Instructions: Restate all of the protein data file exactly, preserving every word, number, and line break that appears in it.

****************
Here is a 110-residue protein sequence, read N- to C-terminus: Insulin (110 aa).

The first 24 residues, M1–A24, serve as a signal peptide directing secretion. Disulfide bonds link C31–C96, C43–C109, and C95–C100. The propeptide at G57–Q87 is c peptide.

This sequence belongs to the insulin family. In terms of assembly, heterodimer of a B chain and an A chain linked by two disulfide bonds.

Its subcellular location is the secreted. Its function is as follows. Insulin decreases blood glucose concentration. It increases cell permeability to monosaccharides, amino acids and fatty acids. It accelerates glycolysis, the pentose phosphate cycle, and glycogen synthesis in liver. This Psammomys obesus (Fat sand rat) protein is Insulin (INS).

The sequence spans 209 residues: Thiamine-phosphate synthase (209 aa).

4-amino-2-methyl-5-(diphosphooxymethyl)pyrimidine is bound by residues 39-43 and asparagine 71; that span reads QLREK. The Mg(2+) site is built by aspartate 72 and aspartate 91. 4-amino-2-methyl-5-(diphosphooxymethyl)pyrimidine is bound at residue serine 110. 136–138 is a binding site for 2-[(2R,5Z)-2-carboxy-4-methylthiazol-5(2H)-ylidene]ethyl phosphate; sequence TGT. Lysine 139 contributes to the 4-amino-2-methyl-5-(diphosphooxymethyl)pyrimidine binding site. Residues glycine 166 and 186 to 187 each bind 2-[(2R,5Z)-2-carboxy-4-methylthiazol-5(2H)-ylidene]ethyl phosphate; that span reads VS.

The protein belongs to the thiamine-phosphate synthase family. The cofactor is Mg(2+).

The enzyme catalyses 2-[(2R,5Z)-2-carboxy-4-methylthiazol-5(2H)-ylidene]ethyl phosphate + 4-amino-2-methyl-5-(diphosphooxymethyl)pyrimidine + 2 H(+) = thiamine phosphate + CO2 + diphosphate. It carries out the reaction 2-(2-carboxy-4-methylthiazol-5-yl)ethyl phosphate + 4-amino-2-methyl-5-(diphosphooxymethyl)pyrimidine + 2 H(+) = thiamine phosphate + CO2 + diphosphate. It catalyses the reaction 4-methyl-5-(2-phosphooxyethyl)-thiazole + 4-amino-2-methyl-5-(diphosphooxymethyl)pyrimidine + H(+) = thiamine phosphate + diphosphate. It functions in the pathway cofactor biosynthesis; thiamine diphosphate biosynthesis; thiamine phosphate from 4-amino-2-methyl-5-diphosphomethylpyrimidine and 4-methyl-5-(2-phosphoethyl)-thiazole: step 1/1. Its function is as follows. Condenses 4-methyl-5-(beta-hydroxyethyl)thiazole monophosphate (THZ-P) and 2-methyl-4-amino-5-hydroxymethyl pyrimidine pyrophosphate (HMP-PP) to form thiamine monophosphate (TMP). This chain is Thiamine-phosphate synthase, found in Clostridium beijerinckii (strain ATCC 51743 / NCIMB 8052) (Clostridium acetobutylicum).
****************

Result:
Here is a 110-residue protein sequence, read N- to C-terminus: Insulin (110 aa).

The first 24 residues, M1–A24, serve as a signal peptide directing secretion. Disulfide bonds link C31–C96, C43–C109, and C95–C100. The propeptide at G57–Q87 is c peptide.

This sequence belongs to the insulin family. In terms of assembly, heterodimer of a B chain and an A chain linked by two disulfide bonds.

Its subcellular location is the secreted. Its function is as follows. Insulin decreases blood glucose concentration. It increases cell permeability to monosaccharides, amino acids and fatty acids. It accelerates glycolysis, the pentose phosphate cycle, and glycogen synthesis in liver. This Psammomys obesus (Fat sand rat) protein is Insulin (INS).

The sequence spans 209 residues: Thiamine-phosphate synthase (209 aa).

4-amino-2-methyl-5-(diphosphooxymethyl)pyrimidine is bound by residues 39-43 and asparagine 71; that span reads QLREK. The Mg(2+) site is built by aspartate 72 and aspartate 91. 4-amino-2-methyl-5-(diphosphooxymethyl)pyrimidine is bound at residue serine 110. 136–138 is a binding site for 2-[(2R,5Z)-2-carboxy-4-methylthiazol-5(2H)-ylidene]ethyl phosphate; sequence TGT. Lysine 139 contributes to the 4-amino-2-methyl-5-(diphosphooxymethyl)pyrimidine binding site. Residues glycine 166 and 186 to 187 each bind 2-[(2R,5Z)-2-carboxy-4-methylthiazol-5(2H)-ylidene]ethyl phosphate; that span reads VS.

The protein belongs to the thiamine-phosphate synthase family. The cofactor is Mg(2+).

The enzyme catalyses 2-[(2R,5Z)-2-carboxy-4-methylthiazol-5(2H)-ylidene]ethyl phosphate + 4-amino-2-methyl-5-(diphosphooxymethyl)pyrimidine + 2 H(+) = thiamine phosphate + CO2 + diphosphate. It carries out the reaction 2-(2-carboxy-4-methylthiazol-5-yl)ethyl phosphate + 4-amino-2-methyl-5-(diphosphooxymethyl)pyrimidine + 2 H(+) = thiamine phosphate + CO2 + diphosphate. It catalyses the reaction 4-methyl-5-(2-phosphooxyethyl)-thiazole + 4-amino-2-methyl-5-(diphosphooxymethyl)pyrimidine + H(+) = thiamine phosphate + diphosphate. It functions in the pathway cofactor biosynthesis; thiamine diphosphate biosynthesis; thiamine phosphate from 4-amino-2-methyl-5-diphosphomethylpyrimidine and 4-methyl-5-(2-phosphoethyl)-thiazole: step 1/1. Its function is as follows. Condenses 4-methyl-5-(beta-hydroxyethyl)thiazole monophosphate (THZ-P) and 2-methyl-4-amino-5-hydroxymethyl pyrimidine pyrophosphate (HMP-PP) to form thiamine monophosphate (TMP). This chain is Thiamine-phosphate synthase, found in Clostridium beijerinckii (strain ATCC 51743 / NCIMB 8052) (Clostridium acetobutylicum).